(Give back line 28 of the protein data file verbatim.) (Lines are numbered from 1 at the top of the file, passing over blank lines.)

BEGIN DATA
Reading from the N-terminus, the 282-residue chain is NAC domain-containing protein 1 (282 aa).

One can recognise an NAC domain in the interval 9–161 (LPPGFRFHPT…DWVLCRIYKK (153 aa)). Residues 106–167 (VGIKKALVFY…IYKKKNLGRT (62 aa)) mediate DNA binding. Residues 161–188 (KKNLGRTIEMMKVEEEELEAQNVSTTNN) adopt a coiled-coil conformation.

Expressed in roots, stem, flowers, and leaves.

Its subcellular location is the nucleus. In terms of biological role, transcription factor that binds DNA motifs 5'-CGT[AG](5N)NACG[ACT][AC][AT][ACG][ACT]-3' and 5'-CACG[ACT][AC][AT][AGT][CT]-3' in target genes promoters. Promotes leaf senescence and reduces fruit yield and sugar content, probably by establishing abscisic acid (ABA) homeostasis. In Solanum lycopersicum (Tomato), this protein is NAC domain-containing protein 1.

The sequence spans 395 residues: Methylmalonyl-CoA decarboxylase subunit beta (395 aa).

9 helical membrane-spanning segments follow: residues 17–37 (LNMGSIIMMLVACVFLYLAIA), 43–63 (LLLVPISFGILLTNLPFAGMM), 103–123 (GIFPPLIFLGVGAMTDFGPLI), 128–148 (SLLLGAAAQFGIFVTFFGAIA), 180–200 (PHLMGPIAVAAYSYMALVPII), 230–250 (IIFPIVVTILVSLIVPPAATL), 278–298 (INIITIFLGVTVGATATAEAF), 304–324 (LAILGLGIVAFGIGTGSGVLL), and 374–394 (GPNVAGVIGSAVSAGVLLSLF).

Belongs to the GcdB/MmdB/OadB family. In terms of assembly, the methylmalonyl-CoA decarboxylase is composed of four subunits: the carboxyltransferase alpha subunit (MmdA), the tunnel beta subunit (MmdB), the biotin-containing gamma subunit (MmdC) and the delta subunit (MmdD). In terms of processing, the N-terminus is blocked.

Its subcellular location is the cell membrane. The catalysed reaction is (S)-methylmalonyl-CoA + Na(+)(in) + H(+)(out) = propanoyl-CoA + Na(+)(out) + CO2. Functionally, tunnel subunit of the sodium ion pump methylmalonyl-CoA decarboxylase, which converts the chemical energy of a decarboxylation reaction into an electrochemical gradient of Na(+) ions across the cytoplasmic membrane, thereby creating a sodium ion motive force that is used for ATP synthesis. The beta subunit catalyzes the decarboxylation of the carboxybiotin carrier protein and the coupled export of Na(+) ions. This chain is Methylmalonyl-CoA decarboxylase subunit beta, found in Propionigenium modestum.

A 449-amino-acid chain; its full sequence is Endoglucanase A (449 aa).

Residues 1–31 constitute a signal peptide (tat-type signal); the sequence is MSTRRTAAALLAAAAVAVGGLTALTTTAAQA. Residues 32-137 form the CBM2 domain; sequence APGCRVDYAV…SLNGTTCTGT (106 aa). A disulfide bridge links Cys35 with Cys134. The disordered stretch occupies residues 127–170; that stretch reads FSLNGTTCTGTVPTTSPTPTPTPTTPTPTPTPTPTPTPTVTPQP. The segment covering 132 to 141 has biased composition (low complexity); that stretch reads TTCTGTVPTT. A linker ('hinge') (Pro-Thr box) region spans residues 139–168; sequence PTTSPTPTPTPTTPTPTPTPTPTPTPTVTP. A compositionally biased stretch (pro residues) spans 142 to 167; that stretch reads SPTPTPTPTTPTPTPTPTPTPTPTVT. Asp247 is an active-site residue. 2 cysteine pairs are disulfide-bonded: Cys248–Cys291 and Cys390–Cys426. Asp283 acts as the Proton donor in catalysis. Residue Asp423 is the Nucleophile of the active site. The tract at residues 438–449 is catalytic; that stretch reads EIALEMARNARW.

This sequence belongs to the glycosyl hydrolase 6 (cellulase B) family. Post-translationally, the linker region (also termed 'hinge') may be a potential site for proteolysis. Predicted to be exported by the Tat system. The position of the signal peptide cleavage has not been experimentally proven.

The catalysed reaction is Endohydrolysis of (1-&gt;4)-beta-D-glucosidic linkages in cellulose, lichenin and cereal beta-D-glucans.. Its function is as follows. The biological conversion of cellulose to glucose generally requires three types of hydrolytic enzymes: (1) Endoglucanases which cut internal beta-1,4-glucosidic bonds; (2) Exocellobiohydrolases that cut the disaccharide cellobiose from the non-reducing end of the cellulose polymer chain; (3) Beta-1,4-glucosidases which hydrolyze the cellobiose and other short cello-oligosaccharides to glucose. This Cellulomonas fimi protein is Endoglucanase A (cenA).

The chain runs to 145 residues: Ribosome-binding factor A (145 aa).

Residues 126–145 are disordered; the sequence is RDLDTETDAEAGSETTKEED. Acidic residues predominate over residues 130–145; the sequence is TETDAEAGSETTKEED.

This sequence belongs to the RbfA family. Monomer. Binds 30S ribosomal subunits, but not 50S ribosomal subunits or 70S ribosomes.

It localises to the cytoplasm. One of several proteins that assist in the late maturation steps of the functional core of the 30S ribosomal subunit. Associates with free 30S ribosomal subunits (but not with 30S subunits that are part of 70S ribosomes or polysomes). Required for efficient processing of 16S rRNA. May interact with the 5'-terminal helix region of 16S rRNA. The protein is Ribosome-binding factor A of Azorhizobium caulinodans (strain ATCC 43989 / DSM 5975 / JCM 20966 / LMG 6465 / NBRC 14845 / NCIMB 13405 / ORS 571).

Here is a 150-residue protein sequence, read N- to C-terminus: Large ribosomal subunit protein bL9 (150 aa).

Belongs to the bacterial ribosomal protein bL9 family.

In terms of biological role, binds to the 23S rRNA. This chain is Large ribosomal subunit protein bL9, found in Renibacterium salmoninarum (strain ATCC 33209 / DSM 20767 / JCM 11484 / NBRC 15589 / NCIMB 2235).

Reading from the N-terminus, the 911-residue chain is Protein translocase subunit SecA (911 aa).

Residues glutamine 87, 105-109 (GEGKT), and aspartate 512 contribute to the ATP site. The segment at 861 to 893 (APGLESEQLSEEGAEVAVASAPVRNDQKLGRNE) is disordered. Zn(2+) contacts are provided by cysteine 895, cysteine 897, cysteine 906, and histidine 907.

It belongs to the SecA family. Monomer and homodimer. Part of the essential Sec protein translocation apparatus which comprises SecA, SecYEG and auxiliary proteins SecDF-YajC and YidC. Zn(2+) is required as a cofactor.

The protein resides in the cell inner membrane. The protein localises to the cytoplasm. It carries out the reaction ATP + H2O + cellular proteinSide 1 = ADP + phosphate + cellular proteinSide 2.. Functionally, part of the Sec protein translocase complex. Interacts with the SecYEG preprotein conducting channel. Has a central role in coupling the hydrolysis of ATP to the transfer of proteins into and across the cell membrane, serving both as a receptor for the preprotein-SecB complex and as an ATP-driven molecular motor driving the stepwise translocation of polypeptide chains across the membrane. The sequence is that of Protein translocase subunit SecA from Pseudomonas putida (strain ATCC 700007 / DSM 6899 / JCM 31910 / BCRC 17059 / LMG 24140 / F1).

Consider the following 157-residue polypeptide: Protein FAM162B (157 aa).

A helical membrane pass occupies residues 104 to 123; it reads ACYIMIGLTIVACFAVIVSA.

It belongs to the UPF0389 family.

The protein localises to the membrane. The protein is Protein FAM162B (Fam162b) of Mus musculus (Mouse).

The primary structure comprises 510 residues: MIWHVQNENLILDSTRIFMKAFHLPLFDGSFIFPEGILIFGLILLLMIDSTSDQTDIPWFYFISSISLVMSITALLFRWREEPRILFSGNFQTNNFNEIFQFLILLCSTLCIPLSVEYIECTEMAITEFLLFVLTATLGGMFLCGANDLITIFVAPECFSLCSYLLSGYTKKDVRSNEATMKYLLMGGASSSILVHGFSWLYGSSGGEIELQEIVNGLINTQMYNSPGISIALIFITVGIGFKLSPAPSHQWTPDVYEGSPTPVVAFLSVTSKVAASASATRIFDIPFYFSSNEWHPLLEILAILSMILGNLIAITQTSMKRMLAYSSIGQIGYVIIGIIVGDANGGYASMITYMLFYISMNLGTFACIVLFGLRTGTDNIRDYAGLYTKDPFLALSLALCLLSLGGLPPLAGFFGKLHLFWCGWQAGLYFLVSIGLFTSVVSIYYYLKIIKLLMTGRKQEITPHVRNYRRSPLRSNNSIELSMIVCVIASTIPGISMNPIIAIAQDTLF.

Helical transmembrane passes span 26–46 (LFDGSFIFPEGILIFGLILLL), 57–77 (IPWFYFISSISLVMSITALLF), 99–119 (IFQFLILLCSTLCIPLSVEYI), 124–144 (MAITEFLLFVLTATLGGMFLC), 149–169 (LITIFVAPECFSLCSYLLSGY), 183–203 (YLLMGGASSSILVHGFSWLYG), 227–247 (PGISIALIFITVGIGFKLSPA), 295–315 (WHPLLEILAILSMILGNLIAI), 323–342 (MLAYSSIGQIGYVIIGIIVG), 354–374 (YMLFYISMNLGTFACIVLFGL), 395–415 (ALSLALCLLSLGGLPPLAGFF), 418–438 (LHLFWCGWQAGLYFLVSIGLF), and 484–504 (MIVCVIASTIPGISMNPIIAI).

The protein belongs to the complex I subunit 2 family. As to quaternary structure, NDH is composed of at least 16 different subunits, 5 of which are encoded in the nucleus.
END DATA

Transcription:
The primary structure comprises 510 residues: MIWHVQNENLILDSTRIFMKAFHLPLFDGSFIFPEGILIFGLILLLMIDSTSDQTDIPWFYFISSISLVMSITALLFRWREEPRILFSGNFQTNNFNEIFQFLILLCSTLCIPLSVEYIECTEMAITEFLLFVLTATLGGMFLCGANDLITIFVAPECFSLCSYLLSGYTKKDVRSNEATMKYLLMGGASSSILVHGFSWLYGSSGGEIELQEIVNGLINTQMYNSPGISIALIFITVGIGFKLSPAPSHQWTPDVYEGSPTPVVAFLSVTSKVAASASATRIFDIPFYFSSNEWHPLLEILAILSMILGNLIAITQTSMKRMLAYSSIGQIGYVIIGIIVGDANGGYASMITYMLFYISMNLGTFACIVLFGLRTGTDNIRDYAGLYTKDPFLALSLALCLLSLGGLPPLAGFFGKLHLFWCGWQAGLYFLVSIGLFTSVVSIYYYLKIIKLLMTGRKQEITPHVRNYRRSPLRSNNSIELSMIVCVIASTIPGISMNPIIAIAQDTLF.